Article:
This is part one of a two-part series (March 29, 2022)
In an effort to bring hope and encouragement, those who speak from the pulpit or give testimonies tend to focus primarily on the good: Jesus heals, Jesus answers prayer, Jesus frees us from oppression. I believe their intent is good and true. I myself have experienced healing, answered prayer and freedom from oppression. But what happens when you don’t experience healing? When you don’t get your prayer answered the way you wanted?
The problem isn’t that we are sharing encouraging stories. The problem is that we are not giving equal time for stories of people who continue to follow Jesus despite not getting what they prayed for. The people whose loved one died instead of being healed are hardly ever brought in front of the church to give a testimony. They are hardly ever talked about in sermons. We must consider that not every testimony has to end neatly wrapped up with a bow. Some stories are just raw and difficult because that is the way life is sometimes.
The church is a body and thus made up of all kinds of people with all kinds of circumstances. Some of those people are disabled and will never see healing in this lifetime. Some are miraculously cured. Some are barren and unable to adopt due to life circumstances. Some miraculously conceive. Some pray that their loved ones get healed but instead they die. Some see miraculously healing. But why are only the happy stories told in church? In 1 Corinthians 12:22-26, Paul writes:
“Those parts of the body that seem to be weaker are indispensable, and the parts that we think are less honorable we treat with special honor. And the parts that are unpresentable are treated with special modesty, while our presentable parts need no special treatment. But God has put the body together, giving greater honor to the parts that lacked it, so that there should be no division in the body, but that its parts should have equal concern for each other. If one part suffers, every part suffers with it; if one part is honored, every part rejoices with it.”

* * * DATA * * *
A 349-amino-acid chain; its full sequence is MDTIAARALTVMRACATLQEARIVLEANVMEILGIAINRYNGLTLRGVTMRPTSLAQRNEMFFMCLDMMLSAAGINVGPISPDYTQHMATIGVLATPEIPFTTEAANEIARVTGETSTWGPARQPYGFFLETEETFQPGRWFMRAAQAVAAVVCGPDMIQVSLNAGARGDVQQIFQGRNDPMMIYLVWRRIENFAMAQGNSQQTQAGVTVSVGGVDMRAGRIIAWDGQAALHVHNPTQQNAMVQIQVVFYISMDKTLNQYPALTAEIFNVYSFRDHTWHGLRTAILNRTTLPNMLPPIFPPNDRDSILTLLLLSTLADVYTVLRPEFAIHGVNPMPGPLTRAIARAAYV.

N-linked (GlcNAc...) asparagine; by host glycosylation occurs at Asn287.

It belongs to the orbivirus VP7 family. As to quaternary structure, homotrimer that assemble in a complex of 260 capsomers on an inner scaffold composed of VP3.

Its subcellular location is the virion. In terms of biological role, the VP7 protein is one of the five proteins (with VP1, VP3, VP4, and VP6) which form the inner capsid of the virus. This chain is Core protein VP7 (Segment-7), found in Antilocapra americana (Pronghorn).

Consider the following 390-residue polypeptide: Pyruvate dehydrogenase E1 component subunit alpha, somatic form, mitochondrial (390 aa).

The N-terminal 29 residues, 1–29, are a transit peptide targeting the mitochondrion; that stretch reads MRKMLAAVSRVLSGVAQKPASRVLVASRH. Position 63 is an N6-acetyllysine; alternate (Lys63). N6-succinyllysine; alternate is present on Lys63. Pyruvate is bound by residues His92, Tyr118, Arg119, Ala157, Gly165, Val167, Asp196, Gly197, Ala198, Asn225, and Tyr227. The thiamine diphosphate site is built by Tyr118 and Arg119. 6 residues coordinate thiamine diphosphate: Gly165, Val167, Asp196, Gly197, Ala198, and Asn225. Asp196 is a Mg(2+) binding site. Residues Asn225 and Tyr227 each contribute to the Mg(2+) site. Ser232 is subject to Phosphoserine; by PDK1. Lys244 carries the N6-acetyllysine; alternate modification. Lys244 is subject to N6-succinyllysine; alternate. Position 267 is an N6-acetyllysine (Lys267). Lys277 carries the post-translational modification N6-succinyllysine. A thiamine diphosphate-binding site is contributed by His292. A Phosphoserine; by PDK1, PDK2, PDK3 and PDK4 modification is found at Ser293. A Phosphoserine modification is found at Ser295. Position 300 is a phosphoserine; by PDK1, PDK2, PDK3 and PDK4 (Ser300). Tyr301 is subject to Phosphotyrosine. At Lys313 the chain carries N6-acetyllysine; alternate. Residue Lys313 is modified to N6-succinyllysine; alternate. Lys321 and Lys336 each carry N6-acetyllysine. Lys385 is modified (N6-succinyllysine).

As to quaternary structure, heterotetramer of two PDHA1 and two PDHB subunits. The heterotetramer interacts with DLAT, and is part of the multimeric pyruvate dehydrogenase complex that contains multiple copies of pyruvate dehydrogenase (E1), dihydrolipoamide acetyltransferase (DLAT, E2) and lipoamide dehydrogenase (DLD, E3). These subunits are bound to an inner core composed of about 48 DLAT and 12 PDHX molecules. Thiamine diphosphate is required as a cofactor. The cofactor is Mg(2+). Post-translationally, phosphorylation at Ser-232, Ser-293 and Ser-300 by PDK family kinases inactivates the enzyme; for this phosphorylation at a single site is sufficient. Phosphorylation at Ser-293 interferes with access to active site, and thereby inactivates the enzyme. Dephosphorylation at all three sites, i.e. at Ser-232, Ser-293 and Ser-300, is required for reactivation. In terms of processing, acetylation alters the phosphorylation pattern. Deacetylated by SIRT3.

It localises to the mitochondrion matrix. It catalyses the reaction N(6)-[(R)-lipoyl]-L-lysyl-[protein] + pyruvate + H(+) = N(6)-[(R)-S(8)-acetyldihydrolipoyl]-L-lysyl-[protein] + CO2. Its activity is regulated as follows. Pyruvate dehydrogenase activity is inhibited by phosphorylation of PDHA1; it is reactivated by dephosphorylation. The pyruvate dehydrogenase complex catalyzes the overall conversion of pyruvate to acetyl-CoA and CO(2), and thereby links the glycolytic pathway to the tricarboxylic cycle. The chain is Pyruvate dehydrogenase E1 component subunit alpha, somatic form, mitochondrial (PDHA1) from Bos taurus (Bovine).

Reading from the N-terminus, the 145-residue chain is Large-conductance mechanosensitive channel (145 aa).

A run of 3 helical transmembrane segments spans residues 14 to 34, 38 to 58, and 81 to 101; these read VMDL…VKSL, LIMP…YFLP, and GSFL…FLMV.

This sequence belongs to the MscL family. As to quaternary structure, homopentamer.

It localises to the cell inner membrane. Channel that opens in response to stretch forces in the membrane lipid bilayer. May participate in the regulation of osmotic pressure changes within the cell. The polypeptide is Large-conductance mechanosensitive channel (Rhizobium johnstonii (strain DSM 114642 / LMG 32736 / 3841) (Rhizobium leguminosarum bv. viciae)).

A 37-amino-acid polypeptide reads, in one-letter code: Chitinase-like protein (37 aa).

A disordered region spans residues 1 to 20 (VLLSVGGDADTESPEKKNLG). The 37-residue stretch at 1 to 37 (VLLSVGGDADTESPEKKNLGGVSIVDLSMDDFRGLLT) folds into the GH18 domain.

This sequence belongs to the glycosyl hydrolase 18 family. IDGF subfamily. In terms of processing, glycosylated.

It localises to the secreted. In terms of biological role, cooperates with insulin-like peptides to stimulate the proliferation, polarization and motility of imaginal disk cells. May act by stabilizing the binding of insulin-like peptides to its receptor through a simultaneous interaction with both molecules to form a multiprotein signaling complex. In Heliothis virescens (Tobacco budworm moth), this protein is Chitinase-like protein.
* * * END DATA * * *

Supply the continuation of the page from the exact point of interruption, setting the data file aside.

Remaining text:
Why aren’t we letting people who are faithfully bearing hardship give testimonies to the church? How about people whose prayer wasn’t answered yet they kept believing? To me, people who endure suffering and stick with their faith have done the harder thing. How easy it is to give testimony about answered prayer. How hard it is to keep going when prayer isn’t answered in the way we wish. How truthful to say from the pulpit that sometimes we will not see God’s promises to us fulfilled in this lifetime.
Following Jesus does not necessarily mean that we will not suffer. If that were true, there would be no Christian martyrs. In fact Jesus promises us in John 16:33 that we will have troubles. His calling is to deny ourselves and be prepared to die. The invitation He offers is that “whoever wants to be my disciple must deny themselves and take up their cross daily and follow me.” Imagine using that in your church marketing. Come join our church where you will suffer for Jesus. Of course we must take these verses as part of the whole counsel of God. Yes, Jesus heals. Yes, Jesus frees us from our sin. Yes, God is renewing us daily. But also, yes our trouble will continue. We must find space for this truth to be talked about as well.
This is the Gospel! Love your blog post today! Our ability to take in all that we experience in life is what makes us human and in need of the hope that comes through Jesus Christ. But in that hope, we can be honest and openly admit that suffering is real and the rain falls on us all. John 16:33 is one of my favorite passages because it pertains to the reality of life, the tragedy and the triumph. Thanks for sharing Kim!
Thanks, Harlan. I appreciate your encouragement.